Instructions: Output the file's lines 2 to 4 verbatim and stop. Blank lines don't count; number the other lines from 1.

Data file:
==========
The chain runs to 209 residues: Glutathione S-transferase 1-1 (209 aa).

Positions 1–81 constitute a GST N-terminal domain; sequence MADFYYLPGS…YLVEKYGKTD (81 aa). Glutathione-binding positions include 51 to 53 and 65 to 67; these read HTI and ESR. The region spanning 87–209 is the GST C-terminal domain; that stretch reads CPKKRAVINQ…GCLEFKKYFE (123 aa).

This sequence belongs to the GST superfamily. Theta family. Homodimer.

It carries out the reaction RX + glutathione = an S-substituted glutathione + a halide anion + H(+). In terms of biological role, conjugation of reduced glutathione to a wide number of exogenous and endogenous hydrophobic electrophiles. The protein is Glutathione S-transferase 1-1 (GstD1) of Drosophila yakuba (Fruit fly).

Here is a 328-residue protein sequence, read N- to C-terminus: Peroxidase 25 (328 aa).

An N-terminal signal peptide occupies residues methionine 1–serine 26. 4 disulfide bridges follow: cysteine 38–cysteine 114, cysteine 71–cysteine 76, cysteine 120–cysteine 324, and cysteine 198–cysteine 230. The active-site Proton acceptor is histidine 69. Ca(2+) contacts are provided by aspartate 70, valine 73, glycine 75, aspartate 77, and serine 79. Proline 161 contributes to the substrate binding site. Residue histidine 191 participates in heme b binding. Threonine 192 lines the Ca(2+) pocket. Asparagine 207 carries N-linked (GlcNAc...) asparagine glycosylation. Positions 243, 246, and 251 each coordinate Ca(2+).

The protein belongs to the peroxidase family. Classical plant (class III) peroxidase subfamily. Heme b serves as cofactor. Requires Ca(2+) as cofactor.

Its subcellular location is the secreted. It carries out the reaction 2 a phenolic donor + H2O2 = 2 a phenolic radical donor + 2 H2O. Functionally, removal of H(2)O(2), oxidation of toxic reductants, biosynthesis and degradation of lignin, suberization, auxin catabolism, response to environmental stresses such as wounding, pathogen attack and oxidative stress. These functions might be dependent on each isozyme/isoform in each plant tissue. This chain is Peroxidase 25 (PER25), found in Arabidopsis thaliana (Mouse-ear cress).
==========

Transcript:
Positions 1–81 constitute a GST N-terminal domain; sequence MADFYYLPGS…YLVEKYGKTD (81 aa). Glutathione-binding positions include 51 to 53 and 65 to 67; these read HTI and ESR. The region spanning 87–209 is the GST C-terminal domain; that stretch reads CPKKRAVINQ…GCLEFKKYFE (123 aa).

This sequence belongs to the GST superfamily. Theta family. Homodimer.

It carries out the reaction RX + glutathione = an S-substituted glutathione + a halide anion + H(+). In terms of biological role, conjugation of reduced glutathione to a wide number of exogenous and endogenous hydrophobic electrophiles. The protein is Glutathione S-transferase 1-1 (GstD1) of Drosophila yakuba (Fruit fly).